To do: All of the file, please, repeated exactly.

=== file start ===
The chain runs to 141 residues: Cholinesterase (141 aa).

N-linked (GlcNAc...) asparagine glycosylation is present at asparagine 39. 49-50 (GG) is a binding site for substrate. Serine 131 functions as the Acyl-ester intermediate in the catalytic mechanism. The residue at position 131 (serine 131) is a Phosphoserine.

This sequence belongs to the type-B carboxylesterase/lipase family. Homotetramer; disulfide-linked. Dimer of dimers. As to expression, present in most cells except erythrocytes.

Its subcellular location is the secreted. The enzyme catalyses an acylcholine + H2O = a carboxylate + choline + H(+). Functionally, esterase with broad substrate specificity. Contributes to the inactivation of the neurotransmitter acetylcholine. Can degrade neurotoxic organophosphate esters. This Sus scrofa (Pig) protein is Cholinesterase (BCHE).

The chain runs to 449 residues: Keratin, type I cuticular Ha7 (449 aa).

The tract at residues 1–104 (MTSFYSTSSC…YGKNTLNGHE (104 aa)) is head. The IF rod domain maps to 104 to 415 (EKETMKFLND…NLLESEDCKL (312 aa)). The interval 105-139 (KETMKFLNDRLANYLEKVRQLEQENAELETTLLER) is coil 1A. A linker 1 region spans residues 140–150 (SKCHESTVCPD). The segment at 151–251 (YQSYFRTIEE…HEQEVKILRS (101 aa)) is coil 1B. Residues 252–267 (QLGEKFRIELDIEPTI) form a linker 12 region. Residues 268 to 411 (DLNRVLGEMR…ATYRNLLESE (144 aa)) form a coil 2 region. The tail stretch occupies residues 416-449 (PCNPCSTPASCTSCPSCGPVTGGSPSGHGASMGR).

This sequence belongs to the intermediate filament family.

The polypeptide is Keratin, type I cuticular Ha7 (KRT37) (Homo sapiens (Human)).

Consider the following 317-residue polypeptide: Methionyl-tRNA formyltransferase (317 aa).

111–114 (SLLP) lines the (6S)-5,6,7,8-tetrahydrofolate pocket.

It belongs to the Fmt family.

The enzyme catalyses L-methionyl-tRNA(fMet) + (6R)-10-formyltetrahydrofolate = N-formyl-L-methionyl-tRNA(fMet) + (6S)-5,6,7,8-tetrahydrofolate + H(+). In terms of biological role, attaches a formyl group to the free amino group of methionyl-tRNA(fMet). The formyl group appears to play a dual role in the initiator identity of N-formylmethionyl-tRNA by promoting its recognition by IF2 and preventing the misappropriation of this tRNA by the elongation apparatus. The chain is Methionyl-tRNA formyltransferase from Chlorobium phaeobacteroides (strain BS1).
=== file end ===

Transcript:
The chain runs to 141 residues: Cholinesterase (141 aa).

N-linked (GlcNAc...) asparagine glycosylation is present at asparagine 39. 49-50 (GG) is a binding site for substrate. Serine 131 functions as the Acyl-ester intermediate in the catalytic mechanism. The residue at position 131 (serine 131) is a Phosphoserine.

This sequence belongs to the type-B carboxylesterase/lipase family. Homotetramer; disulfide-linked. Dimer of dimers. As to expression, present in most cells except erythrocytes.

Its subcellular location is the secreted. The enzyme catalyses an acylcholine + H2O = a carboxylate + choline + H(+). Functionally, esterase with broad substrate specificity. Contributes to the inactivation of the neurotransmitter acetylcholine. Can degrade neurotoxic organophosphate esters. This Sus scrofa (Pig) protein is Cholinesterase (BCHE).

The chain runs to 449 residues: Keratin, type I cuticular Ha7 (449 aa).

The tract at residues 1–104 (MTSFYSTSSC…YGKNTLNGHE (104 aa)) is head. The IF rod domain maps to 104 to 415 (EKETMKFLND…NLLESEDCKL (312 aa)). The interval 105-139 (KETMKFLNDRLANYLEKVRQLEQENAELETTLLER) is coil 1A. A linker 1 region spans residues 140–150 (SKCHESTVCPD). The segment at 151–251 (YQSYFRTIEE…HEQEVKILRS (101 aa)) is coil 1B. Residues 252–267 (QLGEKFRIELDIEPTI) form a linker 12 region. Residues 268 to 411 (DLNRVLGEMR…ATYRNLLESE (144 aa)) form a coil 2 region. The tail stretch occupies residues 416-449 (PCNPCSTPASCTSCPSCGPVTGGSPSGHGASMGR).

This sequence belongs to the intermediate filament family.

The polypeptide is Keratin, type I cuticular Ha7 (KRT37) (Homo sapiens (Human)).

Consider the following 317-residue polypeptide: Methionyl-tRNA formyltransferase (317 aa).

111–114 (SLLP) lines the (6S)-5,6,7,8-tetrahydrofolate pocket.

It belongs to the Fmt family.

The enzyme catalyses L-methionyl-tRNA(fMet) + (6R)-10-formyltetrahydrofolate = N-formyl-L-methionyl-tRNA(fMet) + (6S)-5,6,7,8-tetrahydrofolate + H(+). In terms of biological role, attaches a formyl group to the free amino group of methionyl-tRNA(fMet). The formyl group appears to play a dual role in the initiator identity of N-formylmethionyl-tRNA by promoting its recognition by IF2 and preventing the misappropriation of this tRNA by the elongation apparatus. The chain is Methionyl-tRNA formyltransferase from Chlorobium phaeobacteroides (strain BS1).